2. Remind yourself that you’re not a coward, giving up your power. You’re courageous, accessing your true power. 
  3. Be a happy warrior. Your smile and happy emotion will infect your being and those around you. Being a happy warrior is “how you change this.”

This Post Has 8 Comments

  1. Andrea

    Thanks, Arno. A couple of things came up for me after reading both yours and Joshua’s posts.
    First, and ironically, I pulled a card today that said, “Drop the ‘Shoulds’ ” Rick Hanson reminds us to “be aware of whatever values are appropriate distinct from the rigid rule of this ‘should’ “
    Second, it reminded me of a previous post of yours. I recall, “pain + resistance = suffering and pain + Acceptance = freedom “. This has helped remind me to trust whatever life is offering to me and to be grateful for the lesson whether I feel comfortable or uncomfortable with what is happening. I choose to surrender to all that life offers me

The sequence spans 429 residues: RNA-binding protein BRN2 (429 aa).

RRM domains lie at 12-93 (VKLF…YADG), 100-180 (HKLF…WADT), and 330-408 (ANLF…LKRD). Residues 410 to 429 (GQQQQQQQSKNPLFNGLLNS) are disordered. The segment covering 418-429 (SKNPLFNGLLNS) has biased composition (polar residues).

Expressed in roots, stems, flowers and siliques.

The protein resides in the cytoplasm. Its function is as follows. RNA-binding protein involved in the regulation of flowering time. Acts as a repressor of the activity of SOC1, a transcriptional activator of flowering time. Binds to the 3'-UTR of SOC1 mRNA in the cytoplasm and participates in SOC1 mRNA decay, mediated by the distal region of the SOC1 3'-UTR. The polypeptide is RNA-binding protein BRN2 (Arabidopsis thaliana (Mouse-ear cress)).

Thank you!

    1. Arno

      Hi Andrea, Nice observations. “Pulled a card”? Like Tarot? If so, I see such tools similar to what the ancient Oracle of Delphi did. She never answered one’s questions but rather made comments or asked additional questions to help one dig deeper into their own self. Yes those “formulas” can be simple to see and act on. We’ll have pain in life. By accepting it we can begin working with it. That’s freedom. a

      1. Helen

        Hi Arno and Adrea
        I am in a challenging situation at my work place as well as in my private life. I want the situation to change. I think it is crucial to accept what happens and not to see myself as a victim. But I think it is also crucial to define “accepting” correctly. For me, it does not mean to just be fatalist and think “it is as it is”. For me, accepting means be aware of the challenge, acknowledging that it is there and finally think of actionable steps to get out of the actual situation. I guess it is what Arno means by saying “By accepting it we can begin working with it”. “That’s freedom” – this is what keeps me trying “the accepting thing” again and again. Great message! Thanks, Arno

        1. Arno